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Vulnerability analysis methods for road networks

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BÍL Michal VODÁK Rostislav KUBEČEK Jan REBOK Tomáš SVOBODA Tomáš HLINĚNÝ Petr

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Popis Road network belongs to important lifelines of the modern society. It may be harmed by random or intentional events. Roads are often affected also by natural hazards, whose impacts are both direct and indirect. Whereas the direct impacts (e.g. road damage by a landslide) are localized close to the natural hazard occurrence, the indirect impacts can embrace widespread service disabilities and considerable travel delays. The change of flows in the network may affect population living far from places originally hit by a natural disaster. These effects are possible primarily due to an intrinsic nature of this system. The consequences and extent of indirect costs also depend on what set of road links was damaged, because the road links differ in their importance.

The more robust (interconnected) the road network is, the less time is usually needed to secure the serviceability of an area hit by a disaster. Such networks also prove higher degree of resilience. The evaluation of the road network structure is therefore essential in any type of vulnerability and resilience analysis.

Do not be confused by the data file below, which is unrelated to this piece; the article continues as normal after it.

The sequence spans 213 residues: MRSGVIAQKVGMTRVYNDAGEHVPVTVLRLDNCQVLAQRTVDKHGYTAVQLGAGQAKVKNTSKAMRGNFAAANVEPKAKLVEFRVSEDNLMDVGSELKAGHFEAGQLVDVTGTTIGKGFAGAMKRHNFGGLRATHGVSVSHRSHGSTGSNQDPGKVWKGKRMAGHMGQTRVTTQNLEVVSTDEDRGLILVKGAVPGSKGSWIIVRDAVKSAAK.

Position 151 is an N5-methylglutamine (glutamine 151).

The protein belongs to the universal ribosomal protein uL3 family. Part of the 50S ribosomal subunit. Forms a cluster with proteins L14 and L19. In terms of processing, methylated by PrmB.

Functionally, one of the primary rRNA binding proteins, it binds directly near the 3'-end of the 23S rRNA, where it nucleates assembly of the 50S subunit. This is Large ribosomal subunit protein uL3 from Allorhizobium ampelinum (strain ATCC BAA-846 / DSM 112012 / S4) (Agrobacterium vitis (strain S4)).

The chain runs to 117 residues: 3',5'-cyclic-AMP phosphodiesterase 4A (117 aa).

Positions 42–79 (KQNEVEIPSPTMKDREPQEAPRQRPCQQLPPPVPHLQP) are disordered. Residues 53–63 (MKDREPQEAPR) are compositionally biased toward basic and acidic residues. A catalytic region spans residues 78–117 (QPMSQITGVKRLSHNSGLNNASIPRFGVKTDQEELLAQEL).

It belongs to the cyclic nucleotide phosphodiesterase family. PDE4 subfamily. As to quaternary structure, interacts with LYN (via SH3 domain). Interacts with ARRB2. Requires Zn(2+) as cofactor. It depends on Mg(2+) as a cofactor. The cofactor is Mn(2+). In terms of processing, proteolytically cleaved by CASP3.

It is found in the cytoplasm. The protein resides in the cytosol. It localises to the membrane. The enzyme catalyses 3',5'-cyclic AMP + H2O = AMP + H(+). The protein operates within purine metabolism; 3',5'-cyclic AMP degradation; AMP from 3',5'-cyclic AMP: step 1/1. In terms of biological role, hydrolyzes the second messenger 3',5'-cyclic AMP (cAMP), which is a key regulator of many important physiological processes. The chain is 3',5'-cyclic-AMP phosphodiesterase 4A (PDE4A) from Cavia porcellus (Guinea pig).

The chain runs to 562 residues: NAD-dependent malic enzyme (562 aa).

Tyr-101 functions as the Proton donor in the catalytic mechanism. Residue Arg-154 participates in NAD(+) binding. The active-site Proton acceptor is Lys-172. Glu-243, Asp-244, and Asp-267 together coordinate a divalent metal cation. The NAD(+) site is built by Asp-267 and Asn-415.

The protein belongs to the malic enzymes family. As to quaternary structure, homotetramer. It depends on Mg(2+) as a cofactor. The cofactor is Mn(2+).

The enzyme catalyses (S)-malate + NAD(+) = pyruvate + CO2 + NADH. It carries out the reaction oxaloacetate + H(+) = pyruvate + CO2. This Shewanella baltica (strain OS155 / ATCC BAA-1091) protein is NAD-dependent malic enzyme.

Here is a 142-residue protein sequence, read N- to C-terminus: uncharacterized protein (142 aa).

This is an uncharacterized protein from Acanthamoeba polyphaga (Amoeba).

There are many approaches used for evaluation of vulnerability of a network and for identification of the weakest road links. Only few of them are, however, capable to simulate impacts of simultaneous closure of many links, which often happens during a disaster. The main problem is that in cases of a disaster, which usually has a large regional extent, the road network may remain disconnected. Majority of commonly used indices use direct computation of shortest paths or time between OD (origin – destination) pairs and therefore cannot be applied when the network breaks up to two or more components. However, since extensive break-ups often happen in case of major disasters (e.g., natural flooding), it is important to study the network vulnerability in these cases as well, so that appropriate actions can be applied to make it more resilient.

Performing such an analysis of network break-ups requires considering the network as a whole, identifying ideally all the cases generated by simultaneous closure of multiple links, and evaluating them using various criteria. Spatial distribution of settlements, important enterprises and overall population in nodes of a network are several factors, besides the topology of the network, which could be taken into account when computing vulnerability indices and identifying the weakest links and/or weakest link combinations.

However, even for medium-sized networks (i.e., hundreds of nodes and links), the problem of break-ups identification becomes very hard to resolve – the combinations of multiple concurrently broken links result in huge state space, which has to be examined. The naive approaches of brute force examination thus fail and more elaborated algorithms have to be applied.

In our work, we address the problem of evaluating the vulnerability of road network by simulating impacts of simultaneous closure of multiple roads/links. We present an ongoing work on a sophisticated algorithm focused on an identification of network break-ups and evaluating them by various indices. Making use of several principles from graph theory, the proposed algorithm is able to cope with medium-sized networks and identify the break-ups of requested size for further evaluation in reasonable time.
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